Botha believes people have an incorrect perception that trusts are only for the wealthy.
“That is not the case,” he says, emphasising the fact that “there isn’t a one-size-fits-all solution when establishing a trust, as each person’s needs and objectives are different.”
Setting up an inter vivos or living trust is not expensive, nor does it have to hold many assets at the start. In the long run it can definitely assist an individual’s family and business partners to ensure that their death does not affect the continuity of the business and bolster the intergenerational transfer of wealth.
If you plan proactively and set up the trust early on, before your business has a high intrinsic value, the tax implications will be greatly reduced, and business continuity will be promoted.
“Tax laws have changed over the past couple of years, so yes, there might be tax implications when you transfer assets to a trust. That is why it is so important to start this process while you are still young to avoid those unnecessary costs,” says Botha.
Revisit your estate plan regularly
According to Botha, having a will in place is a very important part of your estate plan and probably the most important contract that you will draw up in your entire life. Reports cite that data from the Master of the High Court in South Africa shows that only 30% of the country’s population have wills in place.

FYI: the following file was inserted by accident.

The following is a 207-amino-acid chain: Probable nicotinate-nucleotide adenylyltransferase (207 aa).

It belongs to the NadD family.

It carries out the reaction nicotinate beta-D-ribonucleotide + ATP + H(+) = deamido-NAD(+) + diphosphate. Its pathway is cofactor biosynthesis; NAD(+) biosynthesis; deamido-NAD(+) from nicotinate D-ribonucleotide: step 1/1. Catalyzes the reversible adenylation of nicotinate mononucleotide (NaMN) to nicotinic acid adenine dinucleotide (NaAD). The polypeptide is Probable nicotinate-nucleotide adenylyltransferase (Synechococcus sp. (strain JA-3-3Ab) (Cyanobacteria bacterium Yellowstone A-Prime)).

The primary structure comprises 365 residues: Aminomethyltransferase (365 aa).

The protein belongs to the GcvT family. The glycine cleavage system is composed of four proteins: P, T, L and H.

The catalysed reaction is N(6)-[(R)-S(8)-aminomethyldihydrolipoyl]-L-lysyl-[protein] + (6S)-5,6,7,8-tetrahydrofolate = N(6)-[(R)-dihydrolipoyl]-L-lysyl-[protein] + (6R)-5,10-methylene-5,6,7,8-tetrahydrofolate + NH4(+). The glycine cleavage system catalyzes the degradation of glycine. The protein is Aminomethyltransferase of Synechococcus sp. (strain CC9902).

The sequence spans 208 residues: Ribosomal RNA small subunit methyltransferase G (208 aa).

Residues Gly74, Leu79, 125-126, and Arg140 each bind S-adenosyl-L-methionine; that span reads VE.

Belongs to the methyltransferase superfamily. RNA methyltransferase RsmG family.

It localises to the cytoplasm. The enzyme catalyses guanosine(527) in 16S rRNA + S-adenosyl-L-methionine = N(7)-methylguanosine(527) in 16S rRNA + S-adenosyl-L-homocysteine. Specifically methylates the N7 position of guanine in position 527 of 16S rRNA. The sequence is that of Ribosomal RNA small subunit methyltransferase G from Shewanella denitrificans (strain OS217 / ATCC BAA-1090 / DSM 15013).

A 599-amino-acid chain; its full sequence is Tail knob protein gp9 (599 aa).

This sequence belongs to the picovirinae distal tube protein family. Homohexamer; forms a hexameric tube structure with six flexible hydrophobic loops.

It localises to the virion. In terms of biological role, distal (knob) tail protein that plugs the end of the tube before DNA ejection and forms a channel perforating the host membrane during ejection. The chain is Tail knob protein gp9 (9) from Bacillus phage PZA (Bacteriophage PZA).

Having a will and an estate plan is one thing, but keeping it up to date is incredibly important.
“You have to revise your estate plan as and when major things change in your life,” says Botha. This applies to business owners as well.
“If you acquire a new business or if there are changes to the shareholding of your business, you get married or divorced, you have a new baby or if one of your beneficiaries in terms of your current will passes away – your will should be revised to accommodate these changes.”
The big picture
Botha urges business owners to speak to their financial advisors about a holistic offering from their financial services provider to protect themselves and their businesses even after they are no longer around.
Products such as buy-and-sell insurance or key-person insurance can be used to assist a business to continue with operations when one of the directors or shareholders passes away. In the case of a buy-and-sell agreement, it allows the remaining shareholder(s) to buy out the shares or interest of the deceased and with key-person insurance, capital is injected into the business to be used to replace a key individual who has passed away in a business. “In this way, the impact on the business is minimised as there will be no involvement from the dependants of the deceased and [having such insurance in place will also] create liquidity within the deceased estate,” says Botha.
“As you work on your business plan for the business’s needs, you have to also work on your succession and estate plan.”
Brought to you by Absa Retail and Business Banking.